I had a scare yesterday when one of my kids was hurt in a sports accident. It was serious enough that I stopped in my tracks, advised my team of the situation, and sped to take care of my son. As I was driving to him, not knowing exactly how badly he was hurt, my mind was racing. My internal dialog was jumping from telling myself to remain calm and think positive thoughts to just trying to focus on getting to him quickly and in one piece.
Sure, I was scared, but I know it’s important to try to be strong in situations that are unexpected so that I can make the best decisions possible. When I first saw him, all I wanted to do was cry and fall apart. But, I held it in and gave him reassurance that he would be fine and that this situation was not as bad as it appeared. Several hours later he was taken care of and on the road to recovery.
I spent most of the night awake, worried about him and it gave me time to reflect on the entire situation and how I wanted to react vs. how I reacted. It was a choice. It also made me aware that leaders go through these moments all the time, myself included. The misconception is that all leaders are strong. The truth is that leaders have moments of weakness and doubt like everyone else, they just dig deep and find a way to step up to the risk or challenge and set the tone to keep everyone else calm and on target.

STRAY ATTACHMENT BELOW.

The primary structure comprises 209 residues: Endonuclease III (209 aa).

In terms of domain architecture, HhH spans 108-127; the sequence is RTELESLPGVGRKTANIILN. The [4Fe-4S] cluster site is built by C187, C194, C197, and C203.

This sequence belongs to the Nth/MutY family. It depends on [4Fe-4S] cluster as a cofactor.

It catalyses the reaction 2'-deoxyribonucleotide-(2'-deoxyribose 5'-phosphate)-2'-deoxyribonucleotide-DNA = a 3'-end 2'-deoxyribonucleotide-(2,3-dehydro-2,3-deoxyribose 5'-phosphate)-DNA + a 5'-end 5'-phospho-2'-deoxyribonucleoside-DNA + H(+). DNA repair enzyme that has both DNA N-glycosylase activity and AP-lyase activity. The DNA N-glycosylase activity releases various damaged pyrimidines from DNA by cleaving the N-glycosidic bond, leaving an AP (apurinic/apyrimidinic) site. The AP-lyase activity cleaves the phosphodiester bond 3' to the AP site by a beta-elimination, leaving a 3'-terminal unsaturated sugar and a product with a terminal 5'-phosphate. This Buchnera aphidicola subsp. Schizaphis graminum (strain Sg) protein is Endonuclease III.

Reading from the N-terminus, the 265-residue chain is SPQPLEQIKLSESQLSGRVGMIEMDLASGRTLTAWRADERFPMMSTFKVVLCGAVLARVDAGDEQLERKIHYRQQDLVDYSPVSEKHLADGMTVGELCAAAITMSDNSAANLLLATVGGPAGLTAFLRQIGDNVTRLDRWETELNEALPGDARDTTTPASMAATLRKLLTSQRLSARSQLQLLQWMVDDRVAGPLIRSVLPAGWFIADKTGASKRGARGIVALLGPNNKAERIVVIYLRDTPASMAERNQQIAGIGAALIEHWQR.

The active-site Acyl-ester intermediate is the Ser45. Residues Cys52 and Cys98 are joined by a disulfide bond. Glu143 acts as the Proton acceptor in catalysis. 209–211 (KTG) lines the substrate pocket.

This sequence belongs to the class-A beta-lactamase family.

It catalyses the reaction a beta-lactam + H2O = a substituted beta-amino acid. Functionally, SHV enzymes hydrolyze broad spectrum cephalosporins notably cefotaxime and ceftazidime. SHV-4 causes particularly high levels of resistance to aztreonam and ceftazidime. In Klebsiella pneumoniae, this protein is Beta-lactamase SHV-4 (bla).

So today, if you reflect on leaders you have admired in your career, I think you’ll see that they were not always strong. They had moments of doubt and times where there was not a clear path to follow. The were able to overcome those fears though and be someone other people could look to for guidance and stability.
If you’re a leader, whether at work, in your home, in your community, give yourself a little break. Even the toughest leaders have moments of fear. It’s what you do with those that make the difference.